Recently, we have heard more than once that changes in the budget of the aerospace agency NASA, as well as a change in the course in choosing priorities, can affect the future projects of this agency. And it seems that the first results of this are already beginning to manifest. First, it became known that NASA no longer plans to support the further work of the International Space Station in 7 years (by the way, the Russian agency "Roskosmos" also does not plan), and now another project may lose its funding.
According to the new draft budget submitted, if it is adopted, NASA will lose the WFIRST (Wide-Field Infrared Survey Telescope) telescope. The device, planned for launch over the next decade, was supposed to help astronomers in their study of the phenomenon of the expanding universe, as well as solving some of the mysteries associated with the so-called dark energy.
According to information published by the New York Times, the acting administrator of the National Aeronautics and Space Administration, Robert Lightfoot Jr., describes this rejection of the project as "a very difficult decision." He noted that the agency will have to redistribute funds from the telescope project, estimated at $ 3 billion, to other areas of development.
Astronomers met plans to reduce funding for WFIRST, of course, with hostility. The American Astronomical Society beats alarm and in its statement says that the reduction of the NASA budget "will cause significant damage to the development of American astronomy."
"The bureaucrat's bug overnight put an end to decades of work and well-established processes and decided to take control of extraterrestrial astronomy," David Spergel, former head of the Scientific Council for the Exploration of Outer Space, said sharply in a comment to the New York Times.
Understanding the nature of dark energy – a cosmological force that fills up to 68 percent of the entire universe – could make a significant contribution to understanding why our universe is expanding. Scientists were eager to delve into the study of this issue, but for this they needed the best and most advanced tools to work. It was such a tool that the WFIRST telescope should become.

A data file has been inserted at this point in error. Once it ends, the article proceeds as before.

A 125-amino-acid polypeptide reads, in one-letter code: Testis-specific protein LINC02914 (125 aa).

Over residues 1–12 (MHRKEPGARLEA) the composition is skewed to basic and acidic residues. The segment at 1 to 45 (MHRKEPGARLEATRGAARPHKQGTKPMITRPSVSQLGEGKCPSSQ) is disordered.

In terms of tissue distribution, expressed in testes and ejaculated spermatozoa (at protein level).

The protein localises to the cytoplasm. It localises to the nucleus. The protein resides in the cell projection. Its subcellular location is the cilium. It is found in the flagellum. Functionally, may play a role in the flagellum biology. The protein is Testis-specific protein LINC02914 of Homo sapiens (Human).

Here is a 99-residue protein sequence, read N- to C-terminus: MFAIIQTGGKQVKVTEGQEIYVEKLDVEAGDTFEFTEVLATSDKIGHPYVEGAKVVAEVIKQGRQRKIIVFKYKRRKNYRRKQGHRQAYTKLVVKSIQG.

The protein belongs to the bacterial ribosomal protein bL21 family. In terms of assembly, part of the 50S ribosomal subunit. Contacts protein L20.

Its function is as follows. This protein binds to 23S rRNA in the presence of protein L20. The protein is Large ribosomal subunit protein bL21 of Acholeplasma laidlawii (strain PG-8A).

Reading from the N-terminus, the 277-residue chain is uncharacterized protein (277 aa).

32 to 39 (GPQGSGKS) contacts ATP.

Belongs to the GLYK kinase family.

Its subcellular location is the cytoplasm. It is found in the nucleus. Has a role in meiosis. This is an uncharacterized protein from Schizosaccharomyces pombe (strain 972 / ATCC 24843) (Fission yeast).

Initially, the telescope was planned to launch into space much earlier, but in the end it "gave way" to a more priority project in the face of the James Webb space telescope, whose value had long exceeded the original budget. When it became clear that WFIRST would not be launched according to the established schedule, NASA acquired the rights to use the Euclid telescope, developed by the European Space Agency (ESA). The purpose of the mission, as in the case of WFIRST, will be to better understand the geometry of dark matter and dark energy through a very accurate measurement of the acceleration of the universe. Nevertheless, it is expected that the Euclid program will not be as comprehensive as it was planned with WFIRST, so NASA will have to rely only on the data it will be able to obtain from other space agencies.
Earlier it was noted that NASA is going to concentrate the main forces on the renewal of the lunar program, which, in turn, will give a further impetus to the exploration of Mars. First of all, the US government set itself such a task before it, which decided several nuts and tweaked before that a more independent agency. But now it becomes clear that NASA is now in a situation where the choice of some priority tasks can drastically affect the fate of others, and perhaps even more important studies.
Of course, we should not exclude the possibility that in the current provided form the US Congress will not accept the draft budget and the WFIRST mission will be preserved, but the clock is ticking, and there is less time to accept the final version of the document.